Growth Mindset, Revisited

Carol Dweck, author of “Mindset: The New Psychology of Success," is one of the foremost scholars on the subject of motivation and why people do or don't succeed. Her research on growth mindsets and the practices to foster them in schools has been influential among K-12 leaders and educators.


  1. Carol Dweck, the Lewis and Virginia Eaton professor of psychology at Stanford University, and author of "Mindset: The New Psychology of Success," led a keynote discussion on how growth mindset practices can work in the classroom, and throughout school systems, to help support educational success at this year's Education Week Leaders To Learn From live event.
  2. "A growth mindset is the belief that you can develop your abilities through hard work; good strategies; and input, help, and mentoring from others."
  3. —Carol Dweck
  4. Watch her full presentation from the Leaders To Learn From 2016 live event below:
  5. The Journey to a Growth Mindset: Carol Dweck's Live Keynote Presentation
  6. Keep the conversation going:

  7. "Students are conditioned to have a fixed mindset, and it's due to us," wrote author, presenter, and former K-5 public school principal Peter DeWitt for Education Week in July.

    "Talking about the growth mindset is not good enough," DeWitt writes. "Our actions are where the rubber hits the road. If we believe the growth mindset is important, and believe that it should have a higher effect size, then we need to follow up with the actions to make it happen."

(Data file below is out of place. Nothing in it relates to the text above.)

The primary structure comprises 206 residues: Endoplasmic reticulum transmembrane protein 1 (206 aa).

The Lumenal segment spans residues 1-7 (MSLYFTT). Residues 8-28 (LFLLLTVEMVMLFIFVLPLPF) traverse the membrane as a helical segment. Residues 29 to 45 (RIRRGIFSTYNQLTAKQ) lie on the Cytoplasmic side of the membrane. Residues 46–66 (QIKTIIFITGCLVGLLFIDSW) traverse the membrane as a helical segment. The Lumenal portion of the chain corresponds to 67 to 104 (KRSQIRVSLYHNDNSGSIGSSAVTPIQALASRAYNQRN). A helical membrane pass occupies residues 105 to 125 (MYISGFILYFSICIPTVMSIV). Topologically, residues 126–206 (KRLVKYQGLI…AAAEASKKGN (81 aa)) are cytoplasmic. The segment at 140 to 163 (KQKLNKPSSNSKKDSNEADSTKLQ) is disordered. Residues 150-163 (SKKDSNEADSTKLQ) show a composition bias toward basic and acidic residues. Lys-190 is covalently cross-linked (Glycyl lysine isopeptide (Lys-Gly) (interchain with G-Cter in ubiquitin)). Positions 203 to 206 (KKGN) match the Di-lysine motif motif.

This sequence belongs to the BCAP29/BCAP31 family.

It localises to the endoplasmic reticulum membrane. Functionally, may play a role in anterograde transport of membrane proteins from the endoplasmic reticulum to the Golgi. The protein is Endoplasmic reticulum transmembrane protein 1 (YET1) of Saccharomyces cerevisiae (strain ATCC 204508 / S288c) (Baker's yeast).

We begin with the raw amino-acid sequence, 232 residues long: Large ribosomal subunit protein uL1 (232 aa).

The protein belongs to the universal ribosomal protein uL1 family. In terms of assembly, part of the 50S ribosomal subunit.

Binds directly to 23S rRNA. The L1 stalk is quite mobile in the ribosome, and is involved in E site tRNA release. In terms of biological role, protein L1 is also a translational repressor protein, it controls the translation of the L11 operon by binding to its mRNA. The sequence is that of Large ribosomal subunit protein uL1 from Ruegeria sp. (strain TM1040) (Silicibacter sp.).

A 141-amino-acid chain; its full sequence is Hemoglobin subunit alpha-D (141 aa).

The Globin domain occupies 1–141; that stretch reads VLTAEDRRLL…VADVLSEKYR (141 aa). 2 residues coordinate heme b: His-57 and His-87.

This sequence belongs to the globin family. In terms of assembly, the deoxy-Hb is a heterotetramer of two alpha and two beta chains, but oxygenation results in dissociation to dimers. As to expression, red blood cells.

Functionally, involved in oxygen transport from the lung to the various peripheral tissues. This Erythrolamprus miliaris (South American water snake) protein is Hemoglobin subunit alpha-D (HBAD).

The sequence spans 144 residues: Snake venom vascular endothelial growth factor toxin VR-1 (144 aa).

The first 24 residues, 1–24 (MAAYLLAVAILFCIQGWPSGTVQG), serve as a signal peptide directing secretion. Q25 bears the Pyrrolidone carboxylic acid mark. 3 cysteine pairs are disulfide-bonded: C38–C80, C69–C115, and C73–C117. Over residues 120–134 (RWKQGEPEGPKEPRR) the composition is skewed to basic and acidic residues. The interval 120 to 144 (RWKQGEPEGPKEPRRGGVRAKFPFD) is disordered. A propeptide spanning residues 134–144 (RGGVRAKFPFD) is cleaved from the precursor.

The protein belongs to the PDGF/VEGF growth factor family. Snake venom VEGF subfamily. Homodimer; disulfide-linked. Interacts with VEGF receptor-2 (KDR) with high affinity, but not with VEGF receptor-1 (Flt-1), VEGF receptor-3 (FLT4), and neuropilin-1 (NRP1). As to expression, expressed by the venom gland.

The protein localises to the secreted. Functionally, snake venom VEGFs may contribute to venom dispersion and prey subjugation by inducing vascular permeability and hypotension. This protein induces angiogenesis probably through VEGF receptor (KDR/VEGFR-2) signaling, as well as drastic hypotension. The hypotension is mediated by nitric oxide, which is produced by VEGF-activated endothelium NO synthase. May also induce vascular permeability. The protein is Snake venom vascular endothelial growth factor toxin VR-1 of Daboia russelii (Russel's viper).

8. Read DeWitt's full explanation as to why teachers need comprehensive growth-centered thinking for themselves before they can go on to implement new programs in their classrooms, here:
  9. When asked what keeps her up at night, Dweck says it's the fear that the mindset concepts, which grew up to counter the failed self-esteem movement, will be used to perpetuate that movement in much the same way that DeWitt describes.

    "The growth mindset was intended to help close achievement gaps, not hide them. It is about telling the truth about a student’s current achievement and then, together, doing something about it, helping him or her become smarter."
  10. —Carol Dweck
  11. "Must it always come back to finding a reason why some children just can’t learn, as opposed to finding a way to help them learn? Teachers who understand the growth mindset do everything in their power to unlock that learning."

  12. —Carol Dweck
  13. Read Dweck's full rebuttal to DeWitt's article:
  14. Read some of the public responses to Dweck's ideas in Education Week from educators and parents on Twitter:

  15. Growth-mindset research can dovetail with the work district leaders do in their schools every day.

  16. Dweck addresses how school or district leaders and their teams of educators can:
    • Motivate students to reach their highest academic potential
    • Explore new strategies for improving student achievement and success
    • Help teachers enhance their ability to inspire students

    Read the full letter, explaining her keynote: